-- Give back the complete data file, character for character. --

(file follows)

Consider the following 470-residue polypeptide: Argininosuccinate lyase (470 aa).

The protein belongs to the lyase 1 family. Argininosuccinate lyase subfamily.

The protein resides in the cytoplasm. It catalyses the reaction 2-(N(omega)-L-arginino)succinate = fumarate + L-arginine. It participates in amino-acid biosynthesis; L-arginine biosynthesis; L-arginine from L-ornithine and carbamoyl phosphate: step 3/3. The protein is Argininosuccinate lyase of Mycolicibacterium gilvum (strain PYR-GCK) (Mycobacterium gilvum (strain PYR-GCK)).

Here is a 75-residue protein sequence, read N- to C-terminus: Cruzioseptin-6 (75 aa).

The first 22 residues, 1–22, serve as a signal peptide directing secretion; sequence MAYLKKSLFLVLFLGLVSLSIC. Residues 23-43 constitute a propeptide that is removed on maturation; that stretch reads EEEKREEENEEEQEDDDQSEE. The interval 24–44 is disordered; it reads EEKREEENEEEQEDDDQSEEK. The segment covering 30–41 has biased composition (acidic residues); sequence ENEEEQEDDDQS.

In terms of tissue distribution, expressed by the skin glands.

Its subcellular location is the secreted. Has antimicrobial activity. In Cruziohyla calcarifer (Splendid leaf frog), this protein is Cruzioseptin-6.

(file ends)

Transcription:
Consider the following 470-residue polypeptide: Argininosuccinate lyase (470 aa).

The protein belongs to the lyase 1 family. Argininosuccinate lyase subfamily.

The protein resides in the cytoplasm. It catalyses the reaction 2-(N(omega)-L-arginino)succinate = fumarate + L-arginine. It participates in amino-acid biosynthesis; L-arginine biosynthesis; L-arginine from L-ornithine and carbamoyl phosphate: step 3/3. The protein is Argininosuccinate lyase of Mycolicibacterium gilvum (strain PYR-GCK) (Mycobacterium gilvum (strain PYR-GCK)).

Here is a 75-residue protein sequence, read N- to C-terminus: Cruzioseptin-6 (75 aa).

The first 22 residues, 1–22, serve as a signal peptide directing secretion; sequence MAYLKKSLFLVLFLGLVSLSIC. Residues 23-43 constitute a propeptide that is removed on maturation; that stretch reads EEEKREEENEEEQEDDDQSEE. The interval 24–44 is disordered; it reads EEKREEENEEEQEDDDQSEEK. The segment covering 30–41 has biased composition (acidic residues); sequence ENEEEQEDDDQS.

In terms of tissue distribution, expressed by the skin glands.

Its subcellular location is the secreted. Has antimicrobial activity. In Cruziohyla calcarifer (Splendid leaf frog), this protein is Cruzioseptin-6.